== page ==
Aligning to the Common Core with our Meaning of America series

September 16th, 2013

As the school year begins, educators are seeking ways to align their curriculum to the Common Core State Standards. Kathleen Porter-Magee of the Fordham Institute and the College Board outlines three elements of a curriculum properly aligned to the CC.  Read about these recommendations, and learn how our Meaning of America series accomplishes all three.

Stressing that the Common Core calls for a reevaluation of old teaching habits, Porter-Magee believes that the new standards give educators an opportunity to engage students on a more meaningful level than before. To accomplish this, Porter-Magee first suggests that teachers place a greater emphasis on selecting complex texts for students to read. Rather than teaching good reading strategies as an end in themselves, instill these strategies by analyzing great texts. Acknowledging that great readers do employ specific strategies, she explains, “it’s not the skills that make us better readers, but rather by practicing those skills in the context of complex texts—and texts that are worth reading—that we can help students expand their vocabulary and push their comprehension.” Our Meaning of America lesson plans provide exactly the type of complex and meaningful texts Porter-Magee suggests, including literature from classic American authors including Jack London, Nathaniel Hawthorne, Mark Twain, and Herman Melville.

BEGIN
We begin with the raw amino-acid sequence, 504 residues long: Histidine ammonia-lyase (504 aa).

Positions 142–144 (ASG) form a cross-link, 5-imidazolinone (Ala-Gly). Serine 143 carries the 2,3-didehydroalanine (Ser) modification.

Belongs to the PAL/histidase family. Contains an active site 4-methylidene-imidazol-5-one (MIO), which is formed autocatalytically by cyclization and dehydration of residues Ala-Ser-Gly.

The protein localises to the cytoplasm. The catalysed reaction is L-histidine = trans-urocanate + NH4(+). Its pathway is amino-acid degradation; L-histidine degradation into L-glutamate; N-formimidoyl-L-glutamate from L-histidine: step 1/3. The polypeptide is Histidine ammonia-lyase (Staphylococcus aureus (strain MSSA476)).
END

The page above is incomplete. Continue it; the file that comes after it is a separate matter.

After selecting the right texts, Porter-Magee describes the importance of asking text-dependent questions, rather than solely relying on classroom activities. Porter-Magee notes that the questions should be challenging: “Do [the questions] push students back into the text, or do they take us away from the text? Will answering the question enhance and/or require student comprehension of the book—the character’s development, the vocabulary, the setting—and specific passages within it[?]” The Meaning of America series includes detailed lesson plans designed to critically engage students with the text. Each lesson plan includes a “Thinking about the Text” series of questions which asks students to analyze key moments from the story, while our “Thinking with the Text” section encourages students to take a step back and consider the story’s themes as part of a larger American narrative. Model video seminars guide teachers through the process of asking and answering complex questions for each lesson plan.

Finally, in order to align to the Common Core, Porter-Magee recommends that instructional units be based on a careful sequencing of texts around a common theme. She suggests that teachers introduce students to stories and poems that have similarly challenging vocabulary sets and fit around a particular topic. Each of the 11 lesson plans in our Meaning of America series are written around a central theme, like national identity, freedom and individuality, and equality, among others. These lesson plans can easily be combined with other readings on similar broad themes, to reinforce the ideas of the story to students.

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